1. White-Nose Syndrome
White-Nose Syndrome affects at least one fifth of the bat species in North America, making it one of the most severe wildlife diseases on record. In the dark and damp places where bats hibernate, a white fungus grows on their face and wings, disrupting their hibernation cycles and causing them to come out of hibernation too early. As a result, they will often burn off their winter fat reserves and die. According to the USGS, it has killed off 6 million bats in the last decade, and since bats are crucial “keystone species” for many ecosystems—important for plant pollination and forest regeneration, and for helping farmers with insect control—their disappearance from North American ecosystems would be cataclysmic.
The first case of white-nose was discovered in central New York in the winter of 2006-2007. Soon, scientists began finding the fungal disease in the surrounding states, with accompanying “mass mortality events,” i.e. mass-grave crime scenes with no immediate suspects. The scientists could only watch in horror as states throughout the eastern United States fell to the disease one by one: Massachusetts, Connecticut, New Hampshire, West Virginia, and outward it kept spreading.
In 2011 the suspect, a fungus with the ominous name of p. destructans, was found to originate in Europe, where it cohabitates and very likely coevolved with European bats, and as a result doesn’t cause mass die-offs. Early on it was speculated that p. destructans produced a toxin that induces organ failure in the bats, but in 2014, scientists identified a “cascade of physiologic disturbance” caused by the fungus: disruption of “deep torpor” or hibernation, depletion of energy reserves, and starvation and dehydration. The fungus arbitrarily hitches a ride on bats and wears them down, which could indicate that p. destructans doesn’t want to be here any more than the bats want it to be. But if that’s the case, how did it get to North American soil in the first place, and how did it become a killer?
We might never know the answer, but let’s assume it’s capitalism, or the kind that goes by the name “globalism.” Long experience tells us that it’s probably like the fungal chestnut blight: a relatively benign parasite for Asian chestnut trees, the cryphonectria parasitica fungus killed billions of North American Chestnut trees in the first few decades of the 20th century, leaving merely thousands behind (perhaps just hundreds). Like the Varroa bee mite, Dutch Elm disease, white pine blister rust, and many others, White-Nose Syndrome is the sort of serial killer that’s relatively easy to profile: victims of global trade, the latest in a very long line of murderous first contacts.
Scientists are experimenting with inoculations that could induce a form of immunity, these efforts are still in their preliminary stages.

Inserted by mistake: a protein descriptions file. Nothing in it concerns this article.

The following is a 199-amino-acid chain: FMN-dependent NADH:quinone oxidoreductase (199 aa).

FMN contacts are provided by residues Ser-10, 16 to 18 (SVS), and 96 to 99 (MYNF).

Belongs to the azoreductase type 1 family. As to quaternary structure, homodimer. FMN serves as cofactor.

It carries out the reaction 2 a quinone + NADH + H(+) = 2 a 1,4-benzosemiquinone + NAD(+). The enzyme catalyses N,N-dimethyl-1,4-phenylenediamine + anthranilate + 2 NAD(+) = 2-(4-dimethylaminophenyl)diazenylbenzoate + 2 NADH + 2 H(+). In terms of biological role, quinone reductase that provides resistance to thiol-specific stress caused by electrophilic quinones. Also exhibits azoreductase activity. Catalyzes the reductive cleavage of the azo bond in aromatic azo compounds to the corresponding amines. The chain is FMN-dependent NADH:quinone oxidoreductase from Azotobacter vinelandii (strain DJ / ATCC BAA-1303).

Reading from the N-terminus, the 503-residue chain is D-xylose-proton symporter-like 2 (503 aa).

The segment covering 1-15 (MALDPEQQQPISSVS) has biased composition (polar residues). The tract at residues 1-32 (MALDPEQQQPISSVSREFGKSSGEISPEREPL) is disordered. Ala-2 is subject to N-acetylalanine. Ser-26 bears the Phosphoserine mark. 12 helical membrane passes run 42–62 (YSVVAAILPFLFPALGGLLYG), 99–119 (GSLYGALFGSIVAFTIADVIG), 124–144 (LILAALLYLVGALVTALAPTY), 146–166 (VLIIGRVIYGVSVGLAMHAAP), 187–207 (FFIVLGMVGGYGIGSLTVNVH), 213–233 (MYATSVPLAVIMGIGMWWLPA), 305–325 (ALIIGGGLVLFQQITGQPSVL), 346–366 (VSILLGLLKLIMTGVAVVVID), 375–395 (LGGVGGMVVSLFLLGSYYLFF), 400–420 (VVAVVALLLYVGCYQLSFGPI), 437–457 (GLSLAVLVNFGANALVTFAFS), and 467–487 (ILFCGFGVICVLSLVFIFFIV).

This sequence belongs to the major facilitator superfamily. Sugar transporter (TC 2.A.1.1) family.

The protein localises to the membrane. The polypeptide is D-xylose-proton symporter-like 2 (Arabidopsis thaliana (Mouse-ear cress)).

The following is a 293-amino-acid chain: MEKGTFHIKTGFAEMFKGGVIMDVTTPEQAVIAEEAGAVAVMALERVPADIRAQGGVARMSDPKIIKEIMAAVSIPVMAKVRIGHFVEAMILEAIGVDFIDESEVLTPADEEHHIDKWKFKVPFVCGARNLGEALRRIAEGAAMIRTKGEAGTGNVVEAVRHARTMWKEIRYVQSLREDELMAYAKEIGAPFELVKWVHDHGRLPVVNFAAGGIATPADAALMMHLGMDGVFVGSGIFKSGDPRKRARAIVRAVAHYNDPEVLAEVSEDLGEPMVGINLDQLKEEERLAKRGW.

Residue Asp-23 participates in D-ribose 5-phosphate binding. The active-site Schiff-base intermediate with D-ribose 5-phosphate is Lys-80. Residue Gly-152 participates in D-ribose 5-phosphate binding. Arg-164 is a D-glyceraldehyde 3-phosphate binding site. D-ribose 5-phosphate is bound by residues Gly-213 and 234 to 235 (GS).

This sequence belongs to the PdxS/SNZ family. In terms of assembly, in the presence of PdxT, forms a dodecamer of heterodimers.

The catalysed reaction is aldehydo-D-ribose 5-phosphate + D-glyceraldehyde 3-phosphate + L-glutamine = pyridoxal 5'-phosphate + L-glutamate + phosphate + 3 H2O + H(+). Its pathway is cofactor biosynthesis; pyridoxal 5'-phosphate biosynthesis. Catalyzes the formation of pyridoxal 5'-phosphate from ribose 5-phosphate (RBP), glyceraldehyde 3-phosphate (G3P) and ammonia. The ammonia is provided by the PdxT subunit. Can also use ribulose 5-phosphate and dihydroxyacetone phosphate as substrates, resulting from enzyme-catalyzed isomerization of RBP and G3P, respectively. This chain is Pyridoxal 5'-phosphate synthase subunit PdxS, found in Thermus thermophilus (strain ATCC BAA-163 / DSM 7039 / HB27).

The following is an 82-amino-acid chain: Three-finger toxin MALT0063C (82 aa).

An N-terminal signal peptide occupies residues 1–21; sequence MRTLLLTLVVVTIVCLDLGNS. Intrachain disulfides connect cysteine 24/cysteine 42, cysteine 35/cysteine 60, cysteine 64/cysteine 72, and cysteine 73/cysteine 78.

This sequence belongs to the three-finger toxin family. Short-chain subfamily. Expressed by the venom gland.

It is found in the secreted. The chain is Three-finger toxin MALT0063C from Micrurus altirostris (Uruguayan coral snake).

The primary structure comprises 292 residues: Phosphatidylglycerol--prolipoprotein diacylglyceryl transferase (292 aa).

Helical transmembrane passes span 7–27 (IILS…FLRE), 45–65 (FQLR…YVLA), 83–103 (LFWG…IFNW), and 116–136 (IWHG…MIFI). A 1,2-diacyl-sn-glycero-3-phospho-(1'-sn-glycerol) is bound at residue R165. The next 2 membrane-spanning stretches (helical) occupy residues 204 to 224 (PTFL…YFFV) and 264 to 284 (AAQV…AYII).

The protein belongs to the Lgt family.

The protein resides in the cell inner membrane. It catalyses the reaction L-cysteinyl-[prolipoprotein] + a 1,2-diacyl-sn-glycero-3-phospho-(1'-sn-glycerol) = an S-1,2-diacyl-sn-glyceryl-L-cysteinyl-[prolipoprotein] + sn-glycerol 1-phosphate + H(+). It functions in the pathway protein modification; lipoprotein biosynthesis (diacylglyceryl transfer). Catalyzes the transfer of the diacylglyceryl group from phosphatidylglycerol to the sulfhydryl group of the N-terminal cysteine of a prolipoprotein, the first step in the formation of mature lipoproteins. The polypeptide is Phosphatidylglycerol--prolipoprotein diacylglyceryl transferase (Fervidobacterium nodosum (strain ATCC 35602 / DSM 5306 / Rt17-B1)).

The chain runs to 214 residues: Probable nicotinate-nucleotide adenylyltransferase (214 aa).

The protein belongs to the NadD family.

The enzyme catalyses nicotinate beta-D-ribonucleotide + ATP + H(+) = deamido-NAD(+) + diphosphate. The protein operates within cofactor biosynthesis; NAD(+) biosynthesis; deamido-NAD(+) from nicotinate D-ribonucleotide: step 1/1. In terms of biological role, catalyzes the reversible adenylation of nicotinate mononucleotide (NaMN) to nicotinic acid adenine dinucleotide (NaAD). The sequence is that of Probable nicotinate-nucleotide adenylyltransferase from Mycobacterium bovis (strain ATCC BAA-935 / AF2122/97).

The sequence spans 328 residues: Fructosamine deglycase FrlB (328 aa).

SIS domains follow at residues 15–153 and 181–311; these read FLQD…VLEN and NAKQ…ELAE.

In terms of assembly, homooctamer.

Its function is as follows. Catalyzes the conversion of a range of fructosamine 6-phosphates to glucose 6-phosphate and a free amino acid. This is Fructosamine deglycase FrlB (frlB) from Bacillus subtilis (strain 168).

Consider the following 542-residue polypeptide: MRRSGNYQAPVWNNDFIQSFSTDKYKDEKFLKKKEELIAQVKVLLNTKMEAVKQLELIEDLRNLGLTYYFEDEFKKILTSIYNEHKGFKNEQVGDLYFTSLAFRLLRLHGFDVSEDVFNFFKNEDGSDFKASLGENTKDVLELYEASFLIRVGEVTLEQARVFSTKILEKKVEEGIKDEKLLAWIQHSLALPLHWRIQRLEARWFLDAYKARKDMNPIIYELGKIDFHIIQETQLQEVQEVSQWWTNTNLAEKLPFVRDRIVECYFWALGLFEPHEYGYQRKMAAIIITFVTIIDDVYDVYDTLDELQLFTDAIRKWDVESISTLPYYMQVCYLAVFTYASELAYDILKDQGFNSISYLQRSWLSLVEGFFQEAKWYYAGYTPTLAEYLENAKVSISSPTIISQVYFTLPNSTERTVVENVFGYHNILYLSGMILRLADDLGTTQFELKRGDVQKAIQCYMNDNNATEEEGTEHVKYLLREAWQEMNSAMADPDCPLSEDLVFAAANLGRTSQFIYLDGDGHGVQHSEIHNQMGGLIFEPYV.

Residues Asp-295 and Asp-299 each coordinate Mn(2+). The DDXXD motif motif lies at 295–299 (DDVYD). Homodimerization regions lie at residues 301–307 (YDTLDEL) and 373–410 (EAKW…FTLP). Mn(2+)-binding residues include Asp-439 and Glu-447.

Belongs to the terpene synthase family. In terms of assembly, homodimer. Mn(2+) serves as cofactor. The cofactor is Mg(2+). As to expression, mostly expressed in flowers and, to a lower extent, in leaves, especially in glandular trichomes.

II. Rabies or, “hydrophobia”
I first encountered white-nose syndrome in West Virginia in the summer of 2013. I’d been hired by an environmental consulting firm to conduct habitat surveys on land slated to be mined for coal, drilled for oil and gas, or cleared for wind turbines. Our job was to find endangered species like the Indiana bat, tag them with a transponder, and track their movements. If they nested in the areas permitted for destruction, we might be able to buy a little time for that habitat, but this was only fleeting: when winter came, and the bats went into their caves for hibernation, the company would clear-cut the now-empty roost trees.
While biologists were deeply unnerved by white-nose syndrome, it wasn’t at the top of my list of concerns. That spot was reserved for rabies, a disease that has been with mammals for millions of years. You see, I’d bluffed my way into the job—with no real background in biology—and had never worked with bats before. But I’d heard about rabies; I knew that people were afraid of bats because of rabies, and that you could die from it. And then I met Tom Sexton, the biggest hypochondriac I’ve ever known, who had also bluffed his way into the job (which should tell you a lot about how diligent these fossil fuel companies are when it comes to hiring).
Tom and I were just the labor grunts, of course; every night, we’d hike out to a spot in the woods, set up a massive net in a dark forest corridor, and wait for bats to fly into it. We spent a lot of time picking moths and beetles out of the nets, while the actual biologists handled the bats. Every now and then I handled some bats, but I’d never been bitten, and neither had Tom. I thought this would prevent me from getting rabies. But one day Tom observed that rabies only needed to be transferred by saliva – no need for a bite that breaks the skin. Have you ever gotten any bat saliva on you? He asked. Better think real hard before you answer that, buddy.